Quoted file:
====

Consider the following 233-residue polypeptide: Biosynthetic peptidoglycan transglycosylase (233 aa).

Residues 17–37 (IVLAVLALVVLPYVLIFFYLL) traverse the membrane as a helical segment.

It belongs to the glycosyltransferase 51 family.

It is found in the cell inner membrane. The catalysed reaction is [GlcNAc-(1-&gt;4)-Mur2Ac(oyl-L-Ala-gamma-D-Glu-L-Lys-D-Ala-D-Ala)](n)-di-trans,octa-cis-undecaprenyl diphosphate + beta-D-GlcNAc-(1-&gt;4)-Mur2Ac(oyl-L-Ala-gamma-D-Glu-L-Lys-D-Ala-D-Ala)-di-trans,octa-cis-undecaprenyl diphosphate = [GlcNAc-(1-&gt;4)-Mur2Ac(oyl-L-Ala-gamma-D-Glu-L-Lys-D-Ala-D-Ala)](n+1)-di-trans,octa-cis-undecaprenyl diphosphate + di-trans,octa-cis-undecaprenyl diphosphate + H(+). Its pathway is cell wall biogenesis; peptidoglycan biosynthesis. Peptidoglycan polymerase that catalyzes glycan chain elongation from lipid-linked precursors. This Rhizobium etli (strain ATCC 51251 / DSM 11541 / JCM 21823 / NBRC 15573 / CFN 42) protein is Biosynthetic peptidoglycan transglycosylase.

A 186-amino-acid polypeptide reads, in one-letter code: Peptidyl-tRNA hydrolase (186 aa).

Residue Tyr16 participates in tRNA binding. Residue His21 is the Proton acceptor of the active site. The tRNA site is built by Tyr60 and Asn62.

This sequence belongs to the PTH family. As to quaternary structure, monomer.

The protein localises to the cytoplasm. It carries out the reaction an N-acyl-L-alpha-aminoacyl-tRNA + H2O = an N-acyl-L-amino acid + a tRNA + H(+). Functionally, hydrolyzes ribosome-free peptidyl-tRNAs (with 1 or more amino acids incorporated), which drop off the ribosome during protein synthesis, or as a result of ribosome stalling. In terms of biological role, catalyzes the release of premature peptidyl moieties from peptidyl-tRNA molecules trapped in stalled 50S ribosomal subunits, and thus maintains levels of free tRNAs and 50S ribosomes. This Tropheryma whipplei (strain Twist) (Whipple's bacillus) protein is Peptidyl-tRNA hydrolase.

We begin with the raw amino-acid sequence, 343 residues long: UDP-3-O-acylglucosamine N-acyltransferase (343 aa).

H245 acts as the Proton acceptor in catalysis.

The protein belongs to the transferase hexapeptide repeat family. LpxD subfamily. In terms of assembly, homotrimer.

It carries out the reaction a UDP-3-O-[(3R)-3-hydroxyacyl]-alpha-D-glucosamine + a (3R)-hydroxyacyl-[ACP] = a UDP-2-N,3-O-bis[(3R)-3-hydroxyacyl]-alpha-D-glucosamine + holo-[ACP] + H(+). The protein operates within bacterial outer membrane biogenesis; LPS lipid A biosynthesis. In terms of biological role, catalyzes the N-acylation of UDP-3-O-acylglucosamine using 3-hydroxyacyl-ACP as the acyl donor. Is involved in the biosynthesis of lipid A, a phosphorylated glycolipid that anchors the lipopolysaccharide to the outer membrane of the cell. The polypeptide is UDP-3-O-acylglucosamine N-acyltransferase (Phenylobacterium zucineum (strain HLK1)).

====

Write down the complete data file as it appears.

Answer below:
Consider the following 233-residue polypeptide: Biosynthetic peptidoglycan transglycosylase (233 aa).

Residues 17–37 (IVLAVLALVVLPYVLIFFYLL) traverse the membrane as a helical segment.

It belongs to the glycosyltransferase 51 family.

It is found in the cell inner membrane. The catalysed reaction is [GlcNAc-(1-&gt;4)-Mur2Ac(oyl-L-Ala-gamma-D-Glu-L-Lys-D-Ala-D-Ala)](n)-di-trans,octa-cis-undecaprenyl diphosphate + beta-D-GlcNAc-(1-&gt;4)-Mur2Ac(oyl-L-Ala-gamma-D-Glu-L-Lys-D-Ala-D-Ala)-di-trans,octa-cis-undecaprenyl diphosphate = [GlcNAc-(1-&gt;4)-Mur2Ac(oyl-L-Ala-gamma-D-Glu-L-Lys-D-Ala-D-Ala)](n+1)-di-trans,octa-cis-undecaprenyl diphosphate + di-trans,octa-cis-undecaprenyl diphosphate + H(+). Its pathway is cell wall biogenesis; peptidoglycan biosynthesis. Peptidoglycan polymerase that catalyzes glycan chain elongation from lipid-linked precursors. This Rhizobium etli (strain ATCC 51251 / DSM 11541 / JCM 21823 / NBRC 15573 / CFN 42) protein is Biosynthetic peptidoglycan transglycosylase.

A 186-amino-acid polypeptide reads, in one-letter code: Peptidyl-tRNA hydrolase (186 aa).

Residue Tyr16 participates in tRNA binding. Residue His21 is the Proton acceptor of the active site. The tRNA site is built by Tyr60 and Asn62.

This sequence belongs to the PTH family. As to quaternary structure, monomer.

The protein localises to the cytoplasm. It carries out the reaction an N-acyl-L-alpha-aminoacyl-tRNA + H2O = an N-acyl-L-amino acid + a tRNA + H(+). Functionally, hydrolyzes ribosome-free peptidyl-tRNAs (with 1 or more amino acids incorporated), which drop off the ribosome during protein synthesis, or as a result of ribosome stalling. In terms of biological role, catalyzes the release of premature peptidyl moieties from peptidyl-tRNA molecules trapped in stalled 50S ribosomal subunits, and thus maintains levels of free tRNAs and 50S ribosomes. This Tropheryma whipplei (strain Twist) (Whipple's bacillus) protein is Peptidyl-tRNA hydrolase.

We begin with the raw amino-acid sequence, 343 residues long: UDP-3-O-acylglucosamine N-acyltransferase (343 aa).

H245 acts as the Proton acceptor in catalysis.

The protein belongs to the transferase hexapeptide repeat family. LpxD subfamily. In terms of assembly, homotrimer.

It carries out the reaction a UDP-3-O-[(3R)-3-hydroxyacyl]-alpha-D-glucosamine + a (3R)-hydroxyacyl-[ACP] = a UDP-2-N,3-O-bis[(3R)-3-hydroxyacyl]-alpha-D-glucosamine + holo-[ACP] + H(+). The protein operates within bacterial outer membrane biogenesis; LPS lipid A biosynthesis. In terms of biological role, catalyzes the N-acylation of UDP-3-O-acylglucosamine using 3-hydroxyacyl-ACP as the acyl donor. Is involved in the biosynthesis of lipid A, a phosphorylated glycolipid that anchors the lipopolysaccharide to the outer membrane of the cell. The polypeptide is UDP-3-O-acylglucosamine N-acyltransferase (Phenylobacterium zucineum (strain HLK1)).